A Theory on VM origin.

Let’s take a look at what was happening back in the 15th Century, which is when, with all probability, the manuscript was created.
The Ottoman Empire had conquered Constantinople in 1453, thus increasing the importance of Islam.
For the Christian Church, a major power that adopted another religion than Christianity as pretty much a state religion was especially threatening. So Christian religious communities were particularly keen to propagate the barbarous heathen infidel image of the Ottomans (Turks) and keep the faithful believing this.
From our present point of view, the important thing to note is that the Turks used Arabic script for their documents. In that, books from their cultural area were made suspicious for the Christians.

In 1455 pope Callixtus III urged a crusade against the Turks.

Apart from that, the Spanish Inquisition reared its ugly head in 1478. During the Inquisition, both Hebraic and Arabic books were put to the torchset fire.

A woeful climax was reached in 1499, when Cardinal Francisco Jiménez ordered 80‘000 books to be burnt in Granada and proclaimed Arabic to be the language of a heretical and despicable race.

Conclusion:
Arabic books, especially of a theological nature, were endangered during this period.

This was probably the reason why Arabic scribes, to save their works, came up with the idea of encoding books (only one is known, which is what we’re discussing here) at multiple levels with strange glyphs, so that they didn’t appear to be Arabic (or Hebraic) at all and could thus avoid being destroyed.

Judging by the complexity of the manuscript, it was certainly not intended that outsiders would be able to decode it, but that the authors alone would be in a position to restore their original text.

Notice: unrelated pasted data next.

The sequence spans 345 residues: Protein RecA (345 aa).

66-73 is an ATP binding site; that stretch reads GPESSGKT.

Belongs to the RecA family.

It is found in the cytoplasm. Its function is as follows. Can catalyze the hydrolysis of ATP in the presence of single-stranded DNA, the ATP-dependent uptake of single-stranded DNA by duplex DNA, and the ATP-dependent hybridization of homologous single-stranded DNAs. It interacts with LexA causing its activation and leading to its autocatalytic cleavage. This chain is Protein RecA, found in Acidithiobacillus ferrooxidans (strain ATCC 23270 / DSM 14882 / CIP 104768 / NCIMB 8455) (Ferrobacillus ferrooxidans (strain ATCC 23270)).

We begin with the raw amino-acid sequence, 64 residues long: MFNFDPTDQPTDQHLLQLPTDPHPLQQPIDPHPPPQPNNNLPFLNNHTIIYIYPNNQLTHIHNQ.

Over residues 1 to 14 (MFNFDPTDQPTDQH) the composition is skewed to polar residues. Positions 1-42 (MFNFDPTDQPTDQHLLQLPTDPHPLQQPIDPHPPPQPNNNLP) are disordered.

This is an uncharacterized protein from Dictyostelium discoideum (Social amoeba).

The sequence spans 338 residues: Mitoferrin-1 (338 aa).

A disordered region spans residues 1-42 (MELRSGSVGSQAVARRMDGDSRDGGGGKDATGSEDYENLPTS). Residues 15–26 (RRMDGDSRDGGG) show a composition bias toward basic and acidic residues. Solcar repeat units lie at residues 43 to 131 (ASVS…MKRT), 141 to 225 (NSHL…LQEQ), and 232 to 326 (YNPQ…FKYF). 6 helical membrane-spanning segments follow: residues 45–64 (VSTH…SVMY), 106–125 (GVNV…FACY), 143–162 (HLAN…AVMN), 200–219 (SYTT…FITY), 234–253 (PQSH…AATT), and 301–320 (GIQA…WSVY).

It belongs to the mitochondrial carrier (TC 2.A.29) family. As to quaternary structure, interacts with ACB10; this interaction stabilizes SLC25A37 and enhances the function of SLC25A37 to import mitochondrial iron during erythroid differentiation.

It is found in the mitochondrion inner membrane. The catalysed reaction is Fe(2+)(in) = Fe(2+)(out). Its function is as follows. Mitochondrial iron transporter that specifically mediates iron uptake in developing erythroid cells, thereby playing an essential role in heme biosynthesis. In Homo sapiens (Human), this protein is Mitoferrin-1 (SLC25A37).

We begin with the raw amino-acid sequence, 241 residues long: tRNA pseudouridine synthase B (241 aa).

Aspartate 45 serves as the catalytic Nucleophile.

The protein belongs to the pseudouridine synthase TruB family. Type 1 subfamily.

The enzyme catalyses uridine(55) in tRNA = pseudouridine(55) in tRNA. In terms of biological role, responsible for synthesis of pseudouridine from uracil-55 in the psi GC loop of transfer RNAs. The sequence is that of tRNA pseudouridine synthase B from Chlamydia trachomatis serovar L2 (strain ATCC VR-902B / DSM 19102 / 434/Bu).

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2 Responses to “A Theory on VM origin.”

  1. Diane September 21, 2012 at 04:54 #

    i can’ t agree here. Any unreadable text would be suspect, and any curious alphabet too. In fact it would be worse. If an Arabic translator couldn’t read it, either, then it might be presumed magical. This habit is universal; look at how many ‘magical’ theories have been suggested for the Voynich manuscript! What people can’t read, worries them.

    • jodavoyar September 21, 2012 at 10:48 #

      Let’s look at the historical environment:
      1. How many people could ever read their native language?
      2.How many of them were able to read other languages​​?
      3.What all can / could recognize, solely on its appearance, an Arabic or Hebrew script. It was therefore not, to “read” 80,000 Arabic books before, in order to burn them. Assistants could decide.
      4.VM even appeared at first sight for today’s people “readable”, I’ve noticed anyway. And because of the illustrations it had even be considered as a scientific work (what almost all people even today still believe).
      Exactly thus it was protected.
      5. And even if all similar to the VM-looking books were destroyed as magical, yet VM could have survived as a single one!

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